While searching for that post, however, I noticed that Commentary had a symposium about Norman Podhoretz's new book, Why Are Jews Liberals? I skimmed over it, found it interesting and did a post with excerpts of the symposium, adding my own thoughts on the subject.
Monday evening, habitually checking SiteMeter, I discovered that I had been linked by the liberal Balloon Juice blog which ridiculously insinuated . . . well, something:
Maybe I’m too touchy about this, but I’m profoundly disturbed by the idea of relocating intellectuals, especially Jewish intellectuals, so they can learn about real values. Isn’t that exactly what Stalin and Mao did? Is there any Maoist/Stalinist/Leninist idea that the American right hasn’t embraced.This is the most perverse possible reading of my post, which had observed merely that:
- Modern liberalism is predominantly an urban phenomenon;
- American Jews are more likely to reside in urban areas; and
- Therefore, if conservative Jews wish to ameliorate the prevalence of liberalism among Jews, they should think about ways to encourage more Jews to live in small towns in the Heartland.
The simplest way to define conservatism is this: The belief that liberalism is wrong.The great truths are simple truths. And the great errors are liberal errors. Speaking of liberals and errors, via Memeorandum, I find that the Balloon Juice thread is linked with a Newshoggers post about Max Blumenthal's new book, quoting this from a BuzzFlash review:
"Inspired by the work of psychologist Erich Fromm, who analyzed how the fear of freedom propels anxiety-ridden people into authoritarian settings, Blumenthal explains in a compelling narrative how a culture of personal crisis has defined the radical right."Ding! Ding! Ding! Blumenthal's analysis is warmed-over cultural Marxism via the Frankfurt School:
'Cultural Marxism' and 'critical theory' are concepts developed by a group of German intellectuals, who, in 1923 in Germany, founded the Institute of Social Research at Frankfurt University. The Institute, modeled after the Marx-Engels Institute in Moscow, became known as the Frankfurt School. In 1933, when the Nazis came to power in Germany, the members of the Frankfurt School fled to the United States. . . .Thus the discredited Marxist theories of the past are made the ideological template through which 21st-century "progressives" misunderstand the present. From atop my desk, I retrieve my yellowed and tattered old paperback edition of William F. Buckley Jr.'s Up From Liberalism (1961), from pages 78-79 of which I quote, in reference to the Frankfurt School's grandest project:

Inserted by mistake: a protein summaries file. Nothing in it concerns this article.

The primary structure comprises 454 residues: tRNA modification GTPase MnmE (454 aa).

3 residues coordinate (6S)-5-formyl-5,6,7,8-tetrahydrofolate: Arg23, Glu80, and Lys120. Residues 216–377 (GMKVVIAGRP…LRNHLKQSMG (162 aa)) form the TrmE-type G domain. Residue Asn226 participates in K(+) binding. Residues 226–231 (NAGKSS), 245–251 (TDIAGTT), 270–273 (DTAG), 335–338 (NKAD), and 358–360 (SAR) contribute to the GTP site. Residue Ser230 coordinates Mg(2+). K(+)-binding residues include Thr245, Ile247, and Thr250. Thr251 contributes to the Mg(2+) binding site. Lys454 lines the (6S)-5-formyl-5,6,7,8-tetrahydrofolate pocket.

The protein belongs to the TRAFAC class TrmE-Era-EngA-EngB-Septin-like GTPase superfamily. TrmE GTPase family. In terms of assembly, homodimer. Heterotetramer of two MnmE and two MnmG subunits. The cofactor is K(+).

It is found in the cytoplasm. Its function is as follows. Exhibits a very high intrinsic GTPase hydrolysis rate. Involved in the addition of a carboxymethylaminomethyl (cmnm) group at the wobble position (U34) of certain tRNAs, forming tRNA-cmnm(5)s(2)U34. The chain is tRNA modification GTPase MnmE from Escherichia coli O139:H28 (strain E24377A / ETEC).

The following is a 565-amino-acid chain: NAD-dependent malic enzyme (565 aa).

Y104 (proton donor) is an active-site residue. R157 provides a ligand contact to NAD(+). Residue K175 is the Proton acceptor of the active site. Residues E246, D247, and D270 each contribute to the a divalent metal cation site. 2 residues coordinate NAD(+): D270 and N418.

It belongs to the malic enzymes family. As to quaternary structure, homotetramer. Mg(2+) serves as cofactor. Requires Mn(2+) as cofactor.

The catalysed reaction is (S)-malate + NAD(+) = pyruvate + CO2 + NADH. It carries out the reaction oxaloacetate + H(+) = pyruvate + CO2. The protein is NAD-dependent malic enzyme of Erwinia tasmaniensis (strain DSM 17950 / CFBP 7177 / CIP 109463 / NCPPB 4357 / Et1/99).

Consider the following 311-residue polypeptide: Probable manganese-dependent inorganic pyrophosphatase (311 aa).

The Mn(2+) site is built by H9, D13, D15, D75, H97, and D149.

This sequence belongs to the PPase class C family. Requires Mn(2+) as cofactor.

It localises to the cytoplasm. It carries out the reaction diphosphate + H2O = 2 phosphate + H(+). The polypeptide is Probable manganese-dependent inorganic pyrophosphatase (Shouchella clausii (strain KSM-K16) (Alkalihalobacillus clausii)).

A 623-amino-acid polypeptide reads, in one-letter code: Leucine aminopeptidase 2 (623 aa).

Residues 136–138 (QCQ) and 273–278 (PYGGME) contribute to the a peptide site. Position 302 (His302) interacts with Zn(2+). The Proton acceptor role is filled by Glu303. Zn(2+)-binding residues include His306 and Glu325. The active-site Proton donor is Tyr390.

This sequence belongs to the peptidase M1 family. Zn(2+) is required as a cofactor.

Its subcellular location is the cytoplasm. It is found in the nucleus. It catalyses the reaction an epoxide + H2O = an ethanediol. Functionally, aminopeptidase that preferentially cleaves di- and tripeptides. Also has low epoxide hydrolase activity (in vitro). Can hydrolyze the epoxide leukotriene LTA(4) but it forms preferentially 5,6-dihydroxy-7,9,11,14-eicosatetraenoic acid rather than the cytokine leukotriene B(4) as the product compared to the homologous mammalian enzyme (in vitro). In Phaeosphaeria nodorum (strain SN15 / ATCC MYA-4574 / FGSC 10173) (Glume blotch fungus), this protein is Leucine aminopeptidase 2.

[Frankfurt School theorists sought a] 'revolution' [that] would be accomplished by fomenting a very quiet, subtle and slowly spreading 'cultural Marxism' which would apply to culture the principles of Karl Marx bolstered by the modern psychological tools of Sigmund Freud. Thus, 'cultural Marxism' became a marriage of Marx and Freud aimed at producing a 'quiet' revolution in the United States of America . . .
The counter-culture revolution of the 1960s was set in motion and guided intellectually by the 'cultural Marxists' of the Frankfurt School -- Herbert Marcuse, Eric Fromm, Theodor Adorno, Max Horkheimer, Wilhelm Reich, and others.
[O]ne needs no advanced degrees in clinical psychology and psychoanalytical theory in order to penetrate the fallacy of The Authoritarian Personality. Its thesis is very simply this: American conservatives (primarily members of the lower middle class) are the way they are politically because of marked tendencies to authoritarianism. The authors of the project began with the assumption that anyone who is opposed to the welfare state is likely to be "unenlightened" in his attitudes . . . These postulates are fed into a mill . . . to produce the stereotype: "the authoritarian personality."Which is to say that Adorno, Fromm, Marcuse, et al., were recognized as transparent frauds 50 years ago, and yet we find that Fromm's smug little theory is made the inspirational basis for a "compelling narrative" -- compelling to whom? liberals, of course -- in 2009!
Remarkable, really, how the Left's erroneous presumptions haven't changed at all: If the social welfare state is synonymous with enlightenment, opponents of the welfare state must therefore be unenlightened. The only question remaining for the liberal theorist is to identify the variety of psychopathology that explains this (presumably irrational) opposition.
So it is that Max Blumenthal, who no doubt favors putting the federal government in control of America's health-care system, effectively nationalizing 1/7th of the economy, presumes to diagnose opponents of such policies as suffering from "the fear of freedom."
Well, two can play the armchair psychoanalyst game, and I hereby diagnose Max as suffering from diminished self-awareness and an underdeveloped appreciation for irony.
Plus ça change, plus c'est la même chose. When you point out how idiotically circular are the "intellectual" arguments that beguile liberals, their response is the same as it was a half-century ago. The finger is pointed at you and the furious shrieking is heard: "Fascist!"